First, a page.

Causes of Mass Incarceration in the US

First time offender Craig Cesal is serving Life Without Parole for marijuana.

First time offender Craig Cesal is serving Life Without Parole for marijuana.

Marijuana lifer Craig Cesal on the challenges facing prisoners serving life sentences and one of the root causes of mass incarceration.

Reduce Mass Incarceration by Restoring Habeus Corpus for Prisoners

In 1981, there were only about 21,000 federal prisoners. Most were imprisoned for interstate bank robbery charges, racketeering related cases, and other actual federal crimes.

That all changed in 1986 when Congress enacted mandatory minimum sentences for the newly defined “federal drug crimes.”  Another first was that federal authorities were now allowed to actually pay prosecution witnesses.  Sometimes this pay came in the form of cash, but usually these prosecution witnesses were rewarded with significant reductions in the prison sentences they would have otherwise served, for these “witnesses” were almost always involved in the same activity they were testifying about.

By the late 1990’s, the federal prison population was increasing by over 10,000 prisoners per year.  The federal authorities, and the courts were prosecuting and convicting more prisoners than ever, and a lot of mistakes were made. Especially mistakes regarding what constitutes guilt of the federal crime, and how to apply the newly created sentencing guidelines. A lot of prisoners sought post-conviction remedies for these mistakes and the courts were overwhelmed.

In 1995,  Congress came up with a cure for the overburdened courts.
They passed a nasty bit of legislation called the Prison Litigation Reform Act, which blocked most lawsuits brought by prisoners regarding prison conditions.  The following year Congress  passed the Anti Effective Death Penalty Act, which disallowed most post-conviction challenges raised by federal prisoners.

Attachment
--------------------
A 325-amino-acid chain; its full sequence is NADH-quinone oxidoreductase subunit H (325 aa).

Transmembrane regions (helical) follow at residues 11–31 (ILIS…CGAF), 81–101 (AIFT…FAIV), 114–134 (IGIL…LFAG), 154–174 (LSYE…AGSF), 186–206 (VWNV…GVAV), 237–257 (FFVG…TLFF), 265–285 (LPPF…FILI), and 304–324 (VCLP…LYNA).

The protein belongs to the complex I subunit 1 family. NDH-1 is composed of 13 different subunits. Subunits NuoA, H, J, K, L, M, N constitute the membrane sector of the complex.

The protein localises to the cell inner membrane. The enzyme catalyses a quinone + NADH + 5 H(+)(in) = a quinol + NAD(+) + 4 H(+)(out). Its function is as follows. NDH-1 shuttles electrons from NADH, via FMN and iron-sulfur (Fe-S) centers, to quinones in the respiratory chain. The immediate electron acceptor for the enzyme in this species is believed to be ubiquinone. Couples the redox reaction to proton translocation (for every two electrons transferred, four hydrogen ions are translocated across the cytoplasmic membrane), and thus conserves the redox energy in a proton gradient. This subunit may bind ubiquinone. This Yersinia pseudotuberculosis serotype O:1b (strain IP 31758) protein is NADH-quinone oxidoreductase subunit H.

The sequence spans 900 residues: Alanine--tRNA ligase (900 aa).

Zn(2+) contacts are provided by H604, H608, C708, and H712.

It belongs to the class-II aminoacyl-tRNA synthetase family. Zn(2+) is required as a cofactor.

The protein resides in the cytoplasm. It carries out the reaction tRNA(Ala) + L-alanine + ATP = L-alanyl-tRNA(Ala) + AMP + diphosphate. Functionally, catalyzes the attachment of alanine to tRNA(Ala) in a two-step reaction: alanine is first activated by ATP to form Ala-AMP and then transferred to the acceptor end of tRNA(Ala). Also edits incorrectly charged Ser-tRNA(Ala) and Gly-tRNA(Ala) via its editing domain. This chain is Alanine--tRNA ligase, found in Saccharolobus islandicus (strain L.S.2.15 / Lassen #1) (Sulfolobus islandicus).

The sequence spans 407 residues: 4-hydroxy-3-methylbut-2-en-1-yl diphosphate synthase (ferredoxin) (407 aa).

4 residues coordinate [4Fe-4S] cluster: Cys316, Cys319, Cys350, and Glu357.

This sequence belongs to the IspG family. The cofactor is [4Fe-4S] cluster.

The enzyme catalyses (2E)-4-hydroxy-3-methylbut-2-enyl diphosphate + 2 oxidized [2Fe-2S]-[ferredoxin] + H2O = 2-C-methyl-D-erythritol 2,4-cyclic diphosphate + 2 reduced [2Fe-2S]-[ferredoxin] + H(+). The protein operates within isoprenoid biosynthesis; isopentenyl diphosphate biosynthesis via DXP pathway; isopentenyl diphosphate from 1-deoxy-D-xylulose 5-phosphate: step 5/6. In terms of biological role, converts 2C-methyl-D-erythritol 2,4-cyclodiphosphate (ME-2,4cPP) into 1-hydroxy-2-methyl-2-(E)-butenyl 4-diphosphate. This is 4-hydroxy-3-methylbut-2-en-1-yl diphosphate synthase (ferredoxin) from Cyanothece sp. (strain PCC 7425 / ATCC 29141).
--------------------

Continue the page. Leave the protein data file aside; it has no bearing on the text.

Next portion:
No More Prisoner Challenges

Now, except in very limited circumstances, a prisoner cannot challenge that the district court incorrectly computed his sentencing guideline, and errantly gave him more than ten extra years on his sentence.

A prisoner may only bring one challenge to his conviction and sentence, and it must be done within one year of when his sentence became final.  He does not get the assistance of a lawyer to help him with this.

As currently written: In order to prevail, the sentencing judge who decides the one petition, must hold that he had erred in the previous proceedings.

No matter how wrong they are in actuality, judges seldom find they made a mistake, and judges almost never grant post-conviction relief.

It’s Different for State Prisoners

A state prisoner, who is accordingly sentenced by a state judge, can seek a writ of habeas corpus in a federal court. The federal judge can overturn the error, and order relief to the state prisoner.

On the other hand, a federal prisoner, who is sentenced by a federal judge, is not permitted the same review, or the same potential relief. A federal judge, by statute, cannot overturn another federal judge unless the law is changed and the conduct for which the prisoner is convicted is determined to not be a crime.

If the sentencing judge COULD HAVE corrected any other error, no other federal judge may do so. That is the frustration that I and other federal prisoners live with.

Since my sentencing judge could have chosen to allow me to have my  own lawyer, or could have chosen not to facilitate the lawyers’ theft of my assets, I am not permitted review for a writ of habeas corpus in
another court.

Congress, and its representatives need to compel a


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